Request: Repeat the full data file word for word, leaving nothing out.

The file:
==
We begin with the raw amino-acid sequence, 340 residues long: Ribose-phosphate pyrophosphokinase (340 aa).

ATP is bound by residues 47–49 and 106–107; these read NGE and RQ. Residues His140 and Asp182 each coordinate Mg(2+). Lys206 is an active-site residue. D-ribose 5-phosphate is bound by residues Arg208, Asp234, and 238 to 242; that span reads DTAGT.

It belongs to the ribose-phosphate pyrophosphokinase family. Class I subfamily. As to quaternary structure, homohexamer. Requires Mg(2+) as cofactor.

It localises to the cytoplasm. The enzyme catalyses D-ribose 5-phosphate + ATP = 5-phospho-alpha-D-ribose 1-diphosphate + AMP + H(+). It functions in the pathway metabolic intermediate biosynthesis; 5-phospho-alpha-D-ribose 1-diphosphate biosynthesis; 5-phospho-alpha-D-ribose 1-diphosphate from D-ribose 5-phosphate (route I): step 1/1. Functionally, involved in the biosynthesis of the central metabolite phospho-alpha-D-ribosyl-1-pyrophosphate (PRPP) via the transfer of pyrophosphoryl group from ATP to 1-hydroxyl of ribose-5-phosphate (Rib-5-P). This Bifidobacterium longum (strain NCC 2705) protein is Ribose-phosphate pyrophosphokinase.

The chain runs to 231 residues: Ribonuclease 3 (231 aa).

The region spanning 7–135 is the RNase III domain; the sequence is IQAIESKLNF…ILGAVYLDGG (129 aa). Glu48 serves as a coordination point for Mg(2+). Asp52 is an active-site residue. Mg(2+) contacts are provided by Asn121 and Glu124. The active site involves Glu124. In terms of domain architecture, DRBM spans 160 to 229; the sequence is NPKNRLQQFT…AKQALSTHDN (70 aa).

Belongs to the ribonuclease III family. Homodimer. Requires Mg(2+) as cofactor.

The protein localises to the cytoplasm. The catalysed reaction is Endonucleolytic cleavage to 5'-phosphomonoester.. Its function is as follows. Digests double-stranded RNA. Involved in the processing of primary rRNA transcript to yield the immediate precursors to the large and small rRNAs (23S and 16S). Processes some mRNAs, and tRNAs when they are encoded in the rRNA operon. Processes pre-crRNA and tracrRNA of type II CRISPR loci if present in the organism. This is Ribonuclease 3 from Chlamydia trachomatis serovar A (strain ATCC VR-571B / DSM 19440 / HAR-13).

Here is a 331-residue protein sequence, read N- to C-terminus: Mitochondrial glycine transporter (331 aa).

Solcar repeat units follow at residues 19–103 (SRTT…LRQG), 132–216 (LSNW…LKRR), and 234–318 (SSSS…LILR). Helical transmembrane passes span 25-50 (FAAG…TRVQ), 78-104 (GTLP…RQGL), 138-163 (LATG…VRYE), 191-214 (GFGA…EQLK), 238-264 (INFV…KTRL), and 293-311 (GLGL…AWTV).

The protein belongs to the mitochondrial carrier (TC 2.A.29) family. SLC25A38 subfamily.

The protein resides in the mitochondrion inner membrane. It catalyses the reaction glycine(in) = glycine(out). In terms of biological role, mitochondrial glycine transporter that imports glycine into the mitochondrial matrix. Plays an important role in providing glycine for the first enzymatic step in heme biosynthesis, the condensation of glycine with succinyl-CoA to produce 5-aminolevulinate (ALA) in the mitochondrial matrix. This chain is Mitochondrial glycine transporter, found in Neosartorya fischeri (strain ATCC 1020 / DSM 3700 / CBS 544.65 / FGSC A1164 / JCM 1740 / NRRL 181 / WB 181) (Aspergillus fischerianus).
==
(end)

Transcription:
We begin with the raw amino-acid sequence, 340 residues long: Ribose-phosphate pyrophosphokinase (340 aa).

ATP is bound by residues 47–49 and 106–107; these read NGE and RQ. Residues His140 and Asp182 each coordinate Mg(2+). Lys206 is an active-site residue. D-ribose 5-phosphate is bound by residues Arg208, Asp234, and 238 to 242; that span reads DTAGT.

It belongs to the ribose-phosphate pyrophosphokinase family. Class I subfamily. As to quaternary structure, homohexamer. Requires Mg(2+) as cofactor.

It localises to the cytoplasm. The enzyme catalyses D-ribose 5-phosphate + ATP = 5-phospho-alpha-D-ribose 1-diphosphate + AMP + H(+). It functions in the pathway metabolic intermediate biosynthesis; 5-phospho-alpha-D-ribose 1-diphosphate biosynthesis; 5-phospho-alpha-D-ribose 1-diphosphate from D-ribose 5-phosphate (route I): step 1/1. Functionally, involved in the biosynthesis of the central metabolite phospho-alpha-D-ribosyl-1-pyrophosphate (PRPP) via the transfer of pyrophosphoryl group from ATP to 1-hydroxyl of ribose-5-phosphate (Rib-5-P). This Bifidobacterium longum (strain NCC 2705) protein is Ribose-phosphate pyrophosphokinase.

The chain runs to 231 residues: Ribonuclease 3 (231 aa).

The region spanning 7–135 is the RNase III domain; the sequence is IQAIESKLNF…ILGAVYLDGG (129 aa). Glu48 serves as a coordination point for Mg(2+). Asp52 is an active-site residue. Mg(2+) contacts are provided by Asn121 and Glu124. The active site involves Glu124. In terms of domain architecture, DRBM spans 160 to 229; the sequence is NPKNRLQQFT…AKQALSTHDN (70 aa).

Belongs to the ribonuclease III family. Homodimer. Requires Mg(2+) as cofactor.

The protein localises to the cytoplasm. The catalysed reaction is Endonucleolytic cleavage to 5'-phosphomonoester.. Its function is as follows. Digests double-stranded RNA. Involved in the processing of primary rRNA transcript to yield the immediate precursors to the large and small rRNAs (23S and 16S). Processes some mRNAs, and tRNAs when they are encoded in the rRNA operon. Processes pre-crRNA and tracrRNA of type II CRISPR loci if present in the organism. This is Ribonuclease 3 from Chlamydia trachomatis serovar A (strain ATCC VR-571B / DSM 19440 / HAR-13).

Here is a 331-residue protein sequence, read N- to C-terminus: Mitochondrial glycine transporter (331 aa).

Solcar repeat units follow at residues 19–103 (SRTT…LRQG), 132–216 (LSNW…LKRR), and 234–318 (SSSS…LILR). Helical transmembrane passes span 25-50 (FAAG…TRVQ), 78-104 (GTLP…RQGL), 138-163 (LATG…VRYE), 191-214 (GFGA…EQLK), 238-264 (INFV…KTRL), and 293-311 (GLGL…AWTV).

The protein belongs to the mitochondrial carrier (TC 2.A.29) family. SLC25A38 subfamily.

The protein resides in the mitochondrion inner membrane. It catalyses the reaction glycine(in) = glycine(out). In terms of biological role, mitochondrial glycine transporter that imports glycine into the mitochondrial matrix. Plays an important role in providing glycine for the first enzymatic step in heme biosynthesis, the condensation of glycine with succinyl-CoA to produce 5-aminolevulinate (ALA) in the mitochondrial matrix. This chain is Mitochondrial glycine transporter, found in Neosartorya fischeri (strain ATCC 1020 / DSM 3700 / CBS 544.65 / FGSC A1164 / JCM 1740 / NRRL 181 / WB 181) (Aspergillus fischerianus).